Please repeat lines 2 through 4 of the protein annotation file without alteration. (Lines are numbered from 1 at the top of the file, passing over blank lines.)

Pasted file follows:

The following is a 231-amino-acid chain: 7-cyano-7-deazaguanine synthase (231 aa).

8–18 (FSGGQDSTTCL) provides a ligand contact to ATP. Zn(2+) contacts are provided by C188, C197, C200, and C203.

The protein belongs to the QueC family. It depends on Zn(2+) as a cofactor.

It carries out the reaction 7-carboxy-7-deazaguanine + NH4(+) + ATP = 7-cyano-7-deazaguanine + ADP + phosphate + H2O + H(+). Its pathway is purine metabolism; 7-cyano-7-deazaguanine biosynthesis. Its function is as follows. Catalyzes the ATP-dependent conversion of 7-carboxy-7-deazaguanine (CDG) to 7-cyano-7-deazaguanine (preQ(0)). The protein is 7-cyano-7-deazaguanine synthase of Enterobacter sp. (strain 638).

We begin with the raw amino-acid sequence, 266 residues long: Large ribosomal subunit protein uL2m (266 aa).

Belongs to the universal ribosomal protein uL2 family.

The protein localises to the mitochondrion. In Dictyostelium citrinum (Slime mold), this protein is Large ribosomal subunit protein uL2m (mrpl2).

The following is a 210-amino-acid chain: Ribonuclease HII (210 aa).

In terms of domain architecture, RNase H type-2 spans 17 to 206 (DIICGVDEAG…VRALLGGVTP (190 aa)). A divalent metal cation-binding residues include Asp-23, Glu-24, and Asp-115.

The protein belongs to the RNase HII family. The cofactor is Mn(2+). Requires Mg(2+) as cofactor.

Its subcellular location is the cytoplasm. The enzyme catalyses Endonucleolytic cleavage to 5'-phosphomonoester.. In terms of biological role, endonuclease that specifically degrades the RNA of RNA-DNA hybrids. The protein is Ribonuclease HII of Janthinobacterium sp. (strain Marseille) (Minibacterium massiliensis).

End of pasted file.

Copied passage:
8–18 (FSGGQDSTTCL) provides a ligand contact to ATP. Zn(2+) contacts are provided by C188, C197, C200, and C203.

The protein belongs to the QueC family. It depends on Zn(2+) as a cofactor.

It carries out the reaction 7-carboxy-7-deazaguanine + NH4(+) + ATP = 7-cyano-7-deazaguanine + ADP + phosphate + H2O + H(+). Its pathway is purine metabolism; 7-cyano-7-deazaguanine biosynthesis. Its function is as follows. Catalyzes the ATP-dependent conversion of 7-carboxy-7-deazaguanine (CDG) to 7-cyano-7-deazaguanine (preQ(0)). The protein is 7-cyano-7-deazaguanine synthase of Enterobacter sp. (strain 638).